Florida Tournament Report

Lake Istokpoga hydrilla and emergent plant treatments scheduled


The Florida Fish and Wildlife Conservation Commission (FWC) will conduct aquatic plant control treatments via helicopter on portions of Lake Istokpoga during the first and second weeks of December, weather permitting. Plant species targeted for treatment are hydrilla, water primrose, cattail and pickerelweed.

Hydrilla is an invasive, exotic aquatic plant that is easily spread into other water bodies by clinging to boats and boat trailers. While recreational anglers and waterfowl hunters may see some benefits from the hydrilla there are other potential negative impacts to consider, including negative impacts to beneficial native habitat, navigation, flood control, potable and irrigation water supplies, recreation and the aesthetic qualities of lakes. The FWC attempts to balance these needs while managing hydrilla.

Water primrose, an emergent shoreline species, forms dense stands where cattails and pickerelweed also grow. Water primrose accelerates sedimentation and tussocks formation, which in turn degrades prime fish spawning areas and nesting and foraging habitat for endangered snail kites and other birds. Additionally, tussocks break loose from shoreline areas, float around the lake and push up against docks, flood control structures, irrigation intakes, boat ramps and canals, resulting in property damage, flooding, blocked access and navigation.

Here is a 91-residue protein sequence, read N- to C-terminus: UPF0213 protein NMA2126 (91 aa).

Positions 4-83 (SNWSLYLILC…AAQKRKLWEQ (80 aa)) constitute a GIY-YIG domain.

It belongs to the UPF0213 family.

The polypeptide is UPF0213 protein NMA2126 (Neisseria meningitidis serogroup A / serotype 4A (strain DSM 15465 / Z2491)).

On Dec. 2, emergent plants (water primrose, cattail and pickerelweed), located on the long island west of Bumblebee Island, will be treated on 121.5-aces of the lake with Clearcast® and Clipper®. On Dec. 7, Aquathol K™ will be used to treat 900 acres of hydrilla in the northeast cove.

Aquathol K, Clearcast and Clipper are herbicides approved by the U.S. Environmental Protection Agency for use in lakes. These treatments have no restrictions for fishing, swimming or irrigation.

For answers to questions about this treatment, contact Kelle Sullivan, regional biologist with the FWC’s invasive plant management section, at 863-534-7074.